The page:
John: Maybe they’ll catch him and let him go, in the Spirit of Christmas.
Connie: That is not the spirit of Christmas. The spirit of Christmas is either you’re good or you’re busted and then you burn in hell.

Take Home Alone. Even giving families the benefit of the doubt and a lingering Yule sensation until MLK Weekend, it subsequently made another $80m by the time it dropped out of release in June! Gremlins was released in June. Die Hard in July. There’s no rhyme or reason. But even given such nuttiness, you just don’t release a movie set at Christmas ten weeks after. That’s plain crazy.

Popular posts from this blog

I’m smarter than a beaver.

Prey (2022) (SPOILERS) If nothing else, I have to respect Dan Trachtenberg’s cynical pragmatism. How do I not only get a project off the ground, but fast-tracked as well? I know, a woke Predator movie! Woke Disney won’t be able to resist! And so, it comes to pass. Luckily for Prey , it gets to bypass cinemas and so the same sorry fate of Lightyear . Less fortunately, it’s a patience-testing snook cocking at historicity (or at least, assumed historicity), in which a young, pint-sized Comanche girl who wishes to hunt and fish – and doubtless shoot to boot – with the big boys gets to take on a Predator and make mincemeat of him. Well, of course , she does. She’s a girl, innit?

Just because you are a character doesn't mean that you have character.

Pulp Fiction (1994) (SPOILERS) From a UK perspective, Pulp Fiction ’s success seemed like a fait accompli; Reservoir Dogs had gone beyond the mere cult item it was Stateside and impacted mainstream culture itself (hard to believe now that it was once banned on home video); it was a case of Tarantino filling a gap in the market no one knew was there until he drew attention to it (and which quickly became over-saturated with pale imitators subsequently). Where his debut was a grower, Pulp Fiction hit the ground running, an instant critical and commercial success (it won the Palme d’Or four months before its release), only made cooler by being robbed of the Best Picture Oscar by Forrest Gump . And unlike some famously-cited should-have-beens, Tarantino’s masterpiece really did deserve it.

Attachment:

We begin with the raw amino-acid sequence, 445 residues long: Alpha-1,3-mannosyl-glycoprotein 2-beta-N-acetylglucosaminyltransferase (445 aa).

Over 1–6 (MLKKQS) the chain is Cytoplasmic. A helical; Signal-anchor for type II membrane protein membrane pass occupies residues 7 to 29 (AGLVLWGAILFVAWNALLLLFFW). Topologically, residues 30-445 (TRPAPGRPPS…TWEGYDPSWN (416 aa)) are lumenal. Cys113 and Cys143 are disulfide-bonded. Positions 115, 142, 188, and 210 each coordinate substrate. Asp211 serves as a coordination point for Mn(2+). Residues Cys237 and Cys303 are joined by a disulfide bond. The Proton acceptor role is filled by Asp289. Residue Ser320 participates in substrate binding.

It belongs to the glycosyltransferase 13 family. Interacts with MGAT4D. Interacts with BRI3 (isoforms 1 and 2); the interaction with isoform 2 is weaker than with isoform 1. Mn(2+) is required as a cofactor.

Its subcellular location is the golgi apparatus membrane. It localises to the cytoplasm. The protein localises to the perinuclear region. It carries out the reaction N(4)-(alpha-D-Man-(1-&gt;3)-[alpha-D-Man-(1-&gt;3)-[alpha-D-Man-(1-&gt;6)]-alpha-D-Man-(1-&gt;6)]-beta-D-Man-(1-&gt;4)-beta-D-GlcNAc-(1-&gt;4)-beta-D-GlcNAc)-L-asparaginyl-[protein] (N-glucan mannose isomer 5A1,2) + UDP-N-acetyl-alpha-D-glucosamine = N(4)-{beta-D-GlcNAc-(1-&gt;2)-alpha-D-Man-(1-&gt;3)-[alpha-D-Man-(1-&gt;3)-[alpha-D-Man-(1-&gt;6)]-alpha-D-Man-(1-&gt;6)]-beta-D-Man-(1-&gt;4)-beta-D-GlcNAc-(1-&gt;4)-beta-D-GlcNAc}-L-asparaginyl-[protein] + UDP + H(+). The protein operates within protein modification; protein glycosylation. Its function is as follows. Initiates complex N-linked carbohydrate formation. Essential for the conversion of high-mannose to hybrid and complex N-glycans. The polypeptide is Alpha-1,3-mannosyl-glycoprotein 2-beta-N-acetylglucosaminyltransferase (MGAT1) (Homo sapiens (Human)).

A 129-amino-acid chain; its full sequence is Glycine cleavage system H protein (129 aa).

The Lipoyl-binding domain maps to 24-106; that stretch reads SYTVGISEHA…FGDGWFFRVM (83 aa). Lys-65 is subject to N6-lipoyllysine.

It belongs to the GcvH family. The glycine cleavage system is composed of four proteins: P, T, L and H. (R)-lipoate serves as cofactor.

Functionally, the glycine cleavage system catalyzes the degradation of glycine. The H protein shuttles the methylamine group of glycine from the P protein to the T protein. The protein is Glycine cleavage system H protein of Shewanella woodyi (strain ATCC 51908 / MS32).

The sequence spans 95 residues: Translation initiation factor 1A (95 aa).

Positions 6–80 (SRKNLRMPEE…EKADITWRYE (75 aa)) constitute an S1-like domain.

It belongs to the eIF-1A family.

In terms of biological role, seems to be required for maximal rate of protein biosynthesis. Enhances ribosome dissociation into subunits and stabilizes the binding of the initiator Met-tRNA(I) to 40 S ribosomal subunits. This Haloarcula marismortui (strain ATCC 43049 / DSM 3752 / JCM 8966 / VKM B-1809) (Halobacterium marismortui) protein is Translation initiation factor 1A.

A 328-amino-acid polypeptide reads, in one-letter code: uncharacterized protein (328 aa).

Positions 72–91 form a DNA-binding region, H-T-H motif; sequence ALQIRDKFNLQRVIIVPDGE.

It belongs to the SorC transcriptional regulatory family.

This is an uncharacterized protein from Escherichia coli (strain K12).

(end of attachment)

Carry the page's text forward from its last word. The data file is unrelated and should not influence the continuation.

I’m the famous comedian, Arnold Braunschweiger.

Last Action Hero (1993) (SPOILERS) Make no mistake, Last Action Hero is a mess. But even as a mess, it might be more interesting than any other movie Arnie made during that decade, perhaps even in his entire career. Hellzapoppin’ (after the 1941 picture, itself based on a Broadway revue) has virtually become an adjective to describe films that comment upon their own artifice, break the fourth wall, and generally disrespect the convention of suspending disbelief in the fictions we see parading across the screen. It was fairly audacious, some would say foolish, of Arnie to attempt something of that nature at this point in his career, which was at its peak, rather than playing it safe. That he stumbled profoundly, emphatically so since he went up against the behemoth that is Jurassic Park (slotted in after the fact to open first), should not blind one to the considerable merits of his ultimate, and final, really, attempt to experiment with the limits of his screen persona.

Death to Bill and Ted!

Bill & Ted’s Bogus Journey (1991) (SPOILERS) The game of how few sequels are actually better than the original is so well worn, it was old when Scream 2 made a major meta thing out of it (and it wasn’t). Bill & Ted Go to Hell , as Bill & Ted’s Bogus Journey was originally called, is one such, not that Excellent Adventure is anything to be sneezed at, but this one’s more confident, even more playful, more assured and more smartly stupid. And in Peter Hewitt it has a director with a much more overt and fittingly cartoonish style than the amiably pedestrian Stephen Herrick. Evil Bill : First, we totally kill Bill and Ted. Evil Ted : Then we take over their lives. My recollection of the picture’s general consensus was that it surpassed the sleeper hit original, but Rotten Tomatoes’ review aggregator suggests a less universal response. And, while it didn’t rock any oceans at the box office, Bogus Journey and Point Break did quite nicely for Keanu Reev

If you ride like lightning, you're going to crash like thunder.

The Place Beyond the Pines (2012) (SPOILERS) There’s something daringly perverse about the attempt to weave a serious-minded, generation-spanning saga from the hare-brained premise of The Place Beyond the Pines . When he learns he is a daddy, a fairground stunt biker turns bank robber in order to provide for his family. It’s the kind of “only-in-Hollywood” fantasy premise you might expect from a system that unleashed Harley Davidson and the Marlboro Man and Point Break on the world. But this is an indie-minded movie from the director of the acclaimed Blue Valentine ; it demands respect and earnest appraisal. Unfortunately it never recovers from the abject silliness of the set-up. The picture is littered with piecemeal characters and scenarios. There’s a hope that maybe the big themes will even out the rocky terrain but in the end it’s because of this overreaching ambition that the film ends up so undernourished. The inspiration for the movie